Inspections, Compliance, Enforcement, and Criminal Investigations
Rice Field Corporation 03-May-04
Department of Health and Human Services
Public Health Service
Los Angeles District
RETURN RECEIPT REQUESTED
|May 3, 2004||
Derek L. Lee, President/Co-owner
Rice Field Corporation
14500 East Valley Blvd.
City of Industry, CA 91748
Dear Mr. Lee:
We inspected your seafood processing facility, located at 14500 East Valley Blvd., City of Industry, CA 91748 on January 29-February 4, 2004 and found that you have serious deviations from the Seafood HACCP regulations (21 CFR Part 123). These deviations, cause your vacuum-packaged, refrigerated fishery products such as “Cooked Fish Balls” and “Fried Cuttlefish Balls” to be in violation of section 402(a)(4) of the Federal Food, Drug, and Cosmetic Act (the Act). You can find this Act and the Seafood HACCP regulations through links in FDA’s home page at www.fda.gov.
The deviations were as follows:
1. You must verify that your HACCP plan is adequate to control the food safety hazards that are reasonably likely to occur, to comply with 21 CFR 123.8(a). However, your firm did not verify that the current HACCP plan for refrigerated, vacuum-packaged ready-to-eat fish balls is adequate to control the food safety hazard of Clostridium botulinum survival, growth and toxin formation.
During the inspection, you indicated to our investigator that your current operating parameters (critical limits) at the batch pasteurization critical control point are designed to achieve an internal product temperature of [redacted] You could not, however, show us through scientific studies or other reference documentation how this internal temperature would be sufficient to control Clostridium botulinum type E and nonproteolytic types B & F or other pathogens.
2. You must implement the record keeping system that you listed in your HACCP plan, to comply with 21 CFR 123.6(b). However, your firm did not record monitoring observations for any of your critical control points to control food safety hazards such as pathogen growth and toxin formation, pathogen survival and metal fragments that are listed in your HACCP plan.
We may take further action if you do not promptly correct these violations. For instance, we may take further action to seize your product(s) and/or enjoin your firm from operating.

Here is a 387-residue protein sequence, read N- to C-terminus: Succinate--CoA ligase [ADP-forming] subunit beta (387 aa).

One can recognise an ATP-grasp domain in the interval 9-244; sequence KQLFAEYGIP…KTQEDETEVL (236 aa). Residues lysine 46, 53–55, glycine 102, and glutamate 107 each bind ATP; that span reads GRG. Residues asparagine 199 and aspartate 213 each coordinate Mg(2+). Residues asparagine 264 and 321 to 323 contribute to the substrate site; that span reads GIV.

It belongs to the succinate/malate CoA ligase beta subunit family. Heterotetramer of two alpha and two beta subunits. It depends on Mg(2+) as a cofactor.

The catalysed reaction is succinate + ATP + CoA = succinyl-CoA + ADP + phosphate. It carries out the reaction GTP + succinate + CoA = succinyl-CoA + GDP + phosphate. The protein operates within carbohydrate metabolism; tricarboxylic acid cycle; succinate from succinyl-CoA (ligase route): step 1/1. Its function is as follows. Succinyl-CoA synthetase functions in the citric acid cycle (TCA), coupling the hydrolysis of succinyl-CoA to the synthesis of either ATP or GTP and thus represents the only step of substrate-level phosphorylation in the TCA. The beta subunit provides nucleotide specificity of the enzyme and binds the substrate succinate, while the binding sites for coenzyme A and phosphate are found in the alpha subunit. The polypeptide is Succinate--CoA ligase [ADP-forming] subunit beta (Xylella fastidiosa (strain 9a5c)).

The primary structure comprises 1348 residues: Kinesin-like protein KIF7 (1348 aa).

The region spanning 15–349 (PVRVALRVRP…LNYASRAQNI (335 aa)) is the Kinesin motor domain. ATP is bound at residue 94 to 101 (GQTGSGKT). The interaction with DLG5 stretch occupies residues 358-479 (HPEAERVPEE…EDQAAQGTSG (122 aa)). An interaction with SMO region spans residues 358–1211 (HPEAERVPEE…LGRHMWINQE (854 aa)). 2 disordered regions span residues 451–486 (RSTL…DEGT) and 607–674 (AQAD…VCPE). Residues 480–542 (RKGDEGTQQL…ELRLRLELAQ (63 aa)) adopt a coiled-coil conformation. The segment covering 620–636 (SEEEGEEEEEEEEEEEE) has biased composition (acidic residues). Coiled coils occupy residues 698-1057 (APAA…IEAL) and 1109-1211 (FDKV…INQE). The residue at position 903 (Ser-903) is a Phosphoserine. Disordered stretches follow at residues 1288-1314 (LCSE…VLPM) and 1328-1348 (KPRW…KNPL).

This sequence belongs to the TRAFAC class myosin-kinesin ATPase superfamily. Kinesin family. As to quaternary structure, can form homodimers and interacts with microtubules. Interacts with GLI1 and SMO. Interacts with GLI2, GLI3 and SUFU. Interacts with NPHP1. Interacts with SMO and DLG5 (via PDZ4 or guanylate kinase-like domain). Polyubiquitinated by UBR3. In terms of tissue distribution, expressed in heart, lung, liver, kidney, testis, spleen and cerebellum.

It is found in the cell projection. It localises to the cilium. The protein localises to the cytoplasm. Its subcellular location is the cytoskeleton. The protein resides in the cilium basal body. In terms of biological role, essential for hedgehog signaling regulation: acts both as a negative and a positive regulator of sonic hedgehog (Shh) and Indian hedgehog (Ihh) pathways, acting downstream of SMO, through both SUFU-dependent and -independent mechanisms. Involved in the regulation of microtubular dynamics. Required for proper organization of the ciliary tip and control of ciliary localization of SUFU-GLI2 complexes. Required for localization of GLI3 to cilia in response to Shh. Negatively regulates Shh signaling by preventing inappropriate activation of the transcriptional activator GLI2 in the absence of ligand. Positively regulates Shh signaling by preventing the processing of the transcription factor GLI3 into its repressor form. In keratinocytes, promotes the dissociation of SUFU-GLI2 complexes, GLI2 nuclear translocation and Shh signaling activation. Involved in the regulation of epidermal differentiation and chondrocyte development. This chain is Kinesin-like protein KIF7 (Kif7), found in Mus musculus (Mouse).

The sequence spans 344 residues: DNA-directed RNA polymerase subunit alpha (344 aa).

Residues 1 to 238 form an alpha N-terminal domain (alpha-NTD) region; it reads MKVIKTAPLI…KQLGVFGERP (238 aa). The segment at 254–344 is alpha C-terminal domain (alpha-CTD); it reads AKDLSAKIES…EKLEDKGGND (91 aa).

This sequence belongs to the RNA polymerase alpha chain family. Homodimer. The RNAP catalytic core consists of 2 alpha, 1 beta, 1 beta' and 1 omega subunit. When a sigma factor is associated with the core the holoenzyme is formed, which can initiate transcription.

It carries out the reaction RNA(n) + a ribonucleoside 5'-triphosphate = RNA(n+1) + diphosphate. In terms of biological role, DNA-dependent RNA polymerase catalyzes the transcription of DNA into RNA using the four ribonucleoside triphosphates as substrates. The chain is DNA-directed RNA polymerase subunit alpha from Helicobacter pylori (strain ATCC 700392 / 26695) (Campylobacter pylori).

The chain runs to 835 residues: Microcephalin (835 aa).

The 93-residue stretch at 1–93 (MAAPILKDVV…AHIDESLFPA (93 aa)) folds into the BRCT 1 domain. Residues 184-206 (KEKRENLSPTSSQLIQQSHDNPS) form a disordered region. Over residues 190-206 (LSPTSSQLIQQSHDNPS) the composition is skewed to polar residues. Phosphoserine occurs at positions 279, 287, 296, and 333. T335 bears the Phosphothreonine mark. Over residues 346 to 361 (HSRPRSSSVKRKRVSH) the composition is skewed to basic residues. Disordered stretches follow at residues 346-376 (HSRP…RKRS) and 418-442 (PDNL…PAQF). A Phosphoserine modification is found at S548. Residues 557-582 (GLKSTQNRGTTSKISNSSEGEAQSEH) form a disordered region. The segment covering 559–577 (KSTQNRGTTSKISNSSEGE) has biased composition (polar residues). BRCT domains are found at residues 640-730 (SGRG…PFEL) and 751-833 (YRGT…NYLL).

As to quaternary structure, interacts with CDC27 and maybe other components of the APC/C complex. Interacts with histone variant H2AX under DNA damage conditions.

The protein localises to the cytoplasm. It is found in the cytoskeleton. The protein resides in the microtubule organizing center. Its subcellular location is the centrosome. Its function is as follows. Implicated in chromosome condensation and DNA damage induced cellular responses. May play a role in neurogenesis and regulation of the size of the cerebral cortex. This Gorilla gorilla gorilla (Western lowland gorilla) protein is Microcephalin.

Please respond in writing within fifteen (15) working days from your receipt of this letter. Your response should outline the specific things you are doing to correct these deviations. You may wish to include in your response copies of documentation such as HACCP plans, monitoring forms and recent monitoring data or other useful information that would assist us in evaluating your corrections. If you cannot complete all corrections before you respond, we expect that you will explain the reason for your delay and state when you will correct any remaining deviations.
This letter may not list all the deviations at your facility. You are responsible for ensuring that your processing plant operates in compliance with the Act, the Seafood HACCP regulations and the Good Manufacturing Practice regulations (21 CFR Part 110). You also have a responsibility to use procedures to prevent further violations of the Federal Food, Drug, and Cosmetic Act and all applicable regulations.
Your written reply should be addressed to:
Director, Compliance Branch
U. S. Food and Drug Administration
Irvine, California 92612-2445
Additionally, due to the serious nature of the violation noted above and the high-risk nature of your fishery products, we request that you contact this office and schedule a meeting within five (5) days of receipt of this letter at the district office. You may schedule a meeting by calling Mr. Robert B. McNab, Compliance Officer at (949) 608-4409 and arranging a mutually agreeable date and time.
Alonza E. Cruse